They don’t have to guess. They just need to pay attention.
Back to the date. Are you guys laughing and enjoying each other? Is there light touching (a touch on the arm while emphasizing a point)? Are you leaning towards one another? Or… Are you not engaging with the other person? Checking your phone or watch? Giving monosyllable responses that kills conversation? Talking about how you have to get home because you have to get up early? Pulling your arm away from light touches? Rejection happens before we get to a goodnight kiss.
We maneuver through these signals every day. We know when people like us, and we know when they don’t. In fact, I’d say we’re really good at diagnosing this behavior in others. We quite often say things like, “It’s obvious he/she isn’t into her/him.” What are we seeing in that scenario that we miss in ourselves?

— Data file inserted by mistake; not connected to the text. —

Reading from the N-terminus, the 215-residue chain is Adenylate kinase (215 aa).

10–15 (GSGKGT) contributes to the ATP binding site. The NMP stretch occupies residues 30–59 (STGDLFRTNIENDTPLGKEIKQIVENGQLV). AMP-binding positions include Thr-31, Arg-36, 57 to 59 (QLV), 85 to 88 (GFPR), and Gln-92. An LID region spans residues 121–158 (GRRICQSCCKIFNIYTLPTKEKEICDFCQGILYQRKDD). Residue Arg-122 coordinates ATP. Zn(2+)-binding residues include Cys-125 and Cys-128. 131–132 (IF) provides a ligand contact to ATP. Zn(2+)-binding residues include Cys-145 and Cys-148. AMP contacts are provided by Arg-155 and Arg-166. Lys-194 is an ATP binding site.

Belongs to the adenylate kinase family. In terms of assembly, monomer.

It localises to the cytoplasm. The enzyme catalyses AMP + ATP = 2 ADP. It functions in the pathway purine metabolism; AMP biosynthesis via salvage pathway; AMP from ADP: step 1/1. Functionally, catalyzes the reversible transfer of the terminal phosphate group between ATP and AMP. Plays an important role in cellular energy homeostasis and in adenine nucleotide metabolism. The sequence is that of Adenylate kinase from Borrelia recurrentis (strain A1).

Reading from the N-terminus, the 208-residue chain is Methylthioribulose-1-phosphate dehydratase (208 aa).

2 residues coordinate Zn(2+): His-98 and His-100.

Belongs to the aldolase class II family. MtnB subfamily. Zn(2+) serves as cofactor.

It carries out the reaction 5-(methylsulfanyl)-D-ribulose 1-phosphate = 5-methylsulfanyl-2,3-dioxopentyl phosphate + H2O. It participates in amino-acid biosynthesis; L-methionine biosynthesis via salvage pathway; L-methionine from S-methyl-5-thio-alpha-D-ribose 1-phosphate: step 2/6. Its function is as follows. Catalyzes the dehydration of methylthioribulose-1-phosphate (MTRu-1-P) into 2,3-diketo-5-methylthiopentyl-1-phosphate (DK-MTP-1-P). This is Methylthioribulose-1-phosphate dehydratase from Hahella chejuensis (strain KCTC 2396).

“Given that, if I make a pass at a woman thinking she will be receptive and she is not, am I a sexual harasser or done something wrong?”
Okay, let’s assume that the date was great and at the end of the evening she rejects his pass/good night kiss. If she says “No” or pulls away and he stops that’s not sexual harassment. Remember, we are discussing a date which both people agreed to. At some point during the date, both people are looking forward to or dreading the kiss goodnight.